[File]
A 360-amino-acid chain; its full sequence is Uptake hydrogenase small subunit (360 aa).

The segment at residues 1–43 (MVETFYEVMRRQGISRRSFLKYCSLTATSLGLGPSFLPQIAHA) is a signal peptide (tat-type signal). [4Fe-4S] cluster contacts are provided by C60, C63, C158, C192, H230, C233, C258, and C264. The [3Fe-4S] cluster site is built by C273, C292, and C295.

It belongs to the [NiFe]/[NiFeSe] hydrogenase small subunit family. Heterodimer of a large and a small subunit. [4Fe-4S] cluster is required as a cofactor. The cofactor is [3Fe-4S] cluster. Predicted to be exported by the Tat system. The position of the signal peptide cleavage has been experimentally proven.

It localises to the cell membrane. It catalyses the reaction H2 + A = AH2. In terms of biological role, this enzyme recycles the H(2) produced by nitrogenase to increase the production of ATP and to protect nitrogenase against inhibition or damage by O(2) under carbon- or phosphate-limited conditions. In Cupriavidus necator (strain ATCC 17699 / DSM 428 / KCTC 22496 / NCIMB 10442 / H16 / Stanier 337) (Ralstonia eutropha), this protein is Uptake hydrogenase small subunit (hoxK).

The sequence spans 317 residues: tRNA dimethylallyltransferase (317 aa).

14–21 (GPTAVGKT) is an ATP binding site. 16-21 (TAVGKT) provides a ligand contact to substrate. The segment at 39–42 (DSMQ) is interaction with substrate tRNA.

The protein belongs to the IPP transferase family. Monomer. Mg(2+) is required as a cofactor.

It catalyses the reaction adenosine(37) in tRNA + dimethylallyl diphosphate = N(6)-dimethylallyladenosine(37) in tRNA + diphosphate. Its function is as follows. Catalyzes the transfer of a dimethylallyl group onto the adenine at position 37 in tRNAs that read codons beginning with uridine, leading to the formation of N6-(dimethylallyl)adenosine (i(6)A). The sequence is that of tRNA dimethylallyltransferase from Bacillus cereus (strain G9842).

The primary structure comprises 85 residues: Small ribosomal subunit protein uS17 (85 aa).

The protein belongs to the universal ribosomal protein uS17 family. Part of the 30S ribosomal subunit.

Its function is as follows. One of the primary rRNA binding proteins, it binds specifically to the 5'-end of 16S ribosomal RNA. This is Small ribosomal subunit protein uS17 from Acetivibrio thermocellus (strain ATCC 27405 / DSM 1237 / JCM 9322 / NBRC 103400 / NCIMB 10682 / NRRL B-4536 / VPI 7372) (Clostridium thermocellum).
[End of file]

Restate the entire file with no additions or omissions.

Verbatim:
A 360-amino-acid chain; its full sequence is Uptake hydrogenase small subunit (360 aa).

The segment at residues 1–43 (MVETFYEVMRRQGISRRSFLKYCSLTATSLGLGPSFLPQIAHA) is a signal peptide (tat-type signal). [4Fe-4S] cluster contacts are provided by C60, C63, C158, C192, H230, C233, C258, and C264. The [3Fe-4S] cluster site is built by C273, C292, and C295.

It belongs to the [NiFe]/[NiFeSe] hydrogenase small subunit family. Heterodimer of a large and a small subunit. [4Fe-4S] cluster is required as a cofactor. The cofactor is [3Fe-4S] cluster. Predicted to be exported by the Tat system. The position of the signal peptide cleavage has been experimentally proven.

It localises to the cell membrane. It catalyses the reaction H2 + A = AH2. In terms of biological role, this enzyme recycles the H(2) produced by nitrogenase to increase the production of ATP and to protect nitrogenase against inhibition or damage by O(2) under carbon- or phosphate-limited conditions. In Cupriavidus necator (strain ATCC 17699 / DSM 428 / KCTC 22496 / NCIMB 10442 / H16 / Stanier 337) (Ralstonia eutropha), this protein is Uptake hydrogenase small subunit (hoxK).

The sequence spans 317 residues: tRNA dimethylallyltransferase (317 aa).

14–21 (GPTAVGKT) is an ATP binding site. 16-21 (TAVGKT) provides a ligand contact to substrate. The segment at 39–42 (DSMQ) is interaction with substrate tRNA.

The protein belongs to the IPP transferase family. Monomer. Mg(2+) is required as a cofactor.

It catalyses the reaction adenosine(37) in tRNA + dimethylallyl diphosphate = N(6)-dimethylallyladenosine(37) in tRNA + diphosphate. Its function is as follows. Catalyzes the transfer of a dimethylallyl group onto the adenine at position 37 in tRNAs that read codons beginning with uridine, leading to the formation of N6-(dimethylallyl)adenosine (i(6)A). The sequence is that of tRNA dimethylallyltransferase from Bacillus cereus (strain G9842).

The primary structure comprises 85 residues: Small ribosomal subunit protein uS17 (85 aa).

The protein belongs to the universal ribosomal protein uS17 family. Part of the 30S ribosomal subunit.

Its function is as follows. One of the primary rRNA binding proteins, it binds specifically to the 5'-end of 16S ribosomal RNA. This is Small ribosomal subunit protein uS17 from Acetivibrio thermocellus (strain ATCC 27405 / DSM 1237 / JCM 9322 / NBRC 103400 / NCIMB 10682 / NRRL B-4536 / VPI 7372) (Clostridium thermocellum).